The future is not what it was

A Courier article – published here 2 weeks after publication in the paper itself.

I write this on the day that Mr Osborne has raised the rate of VAT to 20%. This is necessary, we are to understand, because without that extra income, the budget will not balance and the country will go bankrupt. Sadly, barring a miracle, I don’t see any way in which some form of bankruptcy can be avoided. Now, before I go further, I should say: this is going to be a very depressing article, so don’t read it until you’re in a robustly positive frame of mind (that, or quite convinced, with me, that the Rector’s reckoning can be wrong).


The future that we face over the next, say, eighteen months to five years, is one of financial depression, specifically deflation. Why do I say this? Well, let us begin by pondering some figures – these are in TRILLIONS of US dollars:

World gross product per year: 55
Total value of global issued currency: 65
Total value of world stock markets: 100
Total value of world real estate: 125
(So far so good, now for the kicker)
Total value of financial derivatives: 1600

Financial derivatives are all those complicated things we’ve heard about on the news over the last few years, like ‘sub-prime mortgages’ and ‘credit default swaps’. The simple conclusion from the above figures is that the financial world has long-since lost touch with the real world of tangible wealth. There simply isn’t enough real wealth corresponding to all the financial obligations that have now been entered into. To put this in simpler, more graphic terms – imagine the amount of wealth in the world as a cake. What the comparatively recent explosion in nominal financial wealth has done is to give a great many different people legal claims to the same bit of cake. On paper, the financial world says that we have a great many cakes – unfortunately there is only the one.

What this means is that the financial system is irretrievably bankrupt. Over the next few years we are going to see something called ‘deleveraging’ – in essence, all the debts are going to be called in. In Warren Buffett’s famous image, ‘we’re going to watch the tide go out and find out who has been swimming without their trunks on’. We are in what I think of as a ‘Wile E Coyote moment’ – remember the great Looney Tunes character, who sprints after the road runner over the edge of the cliff, and manages to keep running on thin air until the moment that he looks down?

Our political leadership has been committed to keeping the show on the road for as long as possible – or at least for long enough to ensure that the movers and shakers are able to get some measure of safety for themselves, eg with the bonuses still being given to Goldman Sachs and other bankers – but they are rapidly running out of options. What we are going to end up living through is a severe contraction of the money supply, what the economists call deflation. Most people are familiar with inflation – the price of everthing goes up – but we’re less familiar with deflation. It sounds at first like a good thing – the price of everything goes down – but the problem is that in a deflation our ability to pay goes down faster. It won’t matter if the average shopping bill comes down to £50 a week rather than £80 if the impact of unemployment and bankruptcies now means that families can only afford to pay £30 rather than £75.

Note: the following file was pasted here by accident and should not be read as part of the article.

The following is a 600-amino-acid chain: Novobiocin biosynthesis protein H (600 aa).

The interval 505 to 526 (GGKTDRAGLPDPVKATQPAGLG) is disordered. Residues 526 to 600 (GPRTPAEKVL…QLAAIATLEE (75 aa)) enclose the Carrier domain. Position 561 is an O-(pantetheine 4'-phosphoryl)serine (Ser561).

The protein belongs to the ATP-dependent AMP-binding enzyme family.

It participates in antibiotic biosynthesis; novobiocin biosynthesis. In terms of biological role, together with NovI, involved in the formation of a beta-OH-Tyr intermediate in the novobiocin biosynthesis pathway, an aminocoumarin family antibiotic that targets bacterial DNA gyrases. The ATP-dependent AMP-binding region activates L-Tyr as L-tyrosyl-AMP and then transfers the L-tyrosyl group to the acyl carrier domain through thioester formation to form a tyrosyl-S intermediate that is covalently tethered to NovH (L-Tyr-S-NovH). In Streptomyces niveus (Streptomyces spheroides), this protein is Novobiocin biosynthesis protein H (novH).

We have been here before – in the 1930s most spectacularly – and the consequences are frightening. One way to get a handle on what it means is to consider real interest rates. If a bank charges a 5% interest rate, and inflation is running at 2%, then the real interest rate is 3% (bank charge minus inflation). However, in a time of deflation, the cost of money could become very high (with consequent damage to the economy) even when the nominal rate of interest is low, or zero (eg bank rate of 1%, deflation of -3% gives a real rate of 4% – the two negatives become a positive). Governments who try to stimulate activity in this context are ‘pushing on a string’, with just as much effect (look at Japan’s recent history). In this context, the very worst place to be is in debt, because the real value of the debt will increase rapidly. That applies especially to mortgages, as the nominal price of housing is likely to plummet leaving a great many people with massive negative equity.

Thomas Hardy once wrote, ‘If a path to the better there be, it begins with a full look at the worst’ (but see here). I’ve only skimmed over the nature of our financial crisis in this article – those who want to explore the background for this post might like to visit a blog site called ‘The Automatic Earth‘ which is where I got the figures from. There is a very great deal that people can do to prepare for these and the other crises that are accumulating around us, linked to the Transition process – but I’ll have to give the positive side in another article.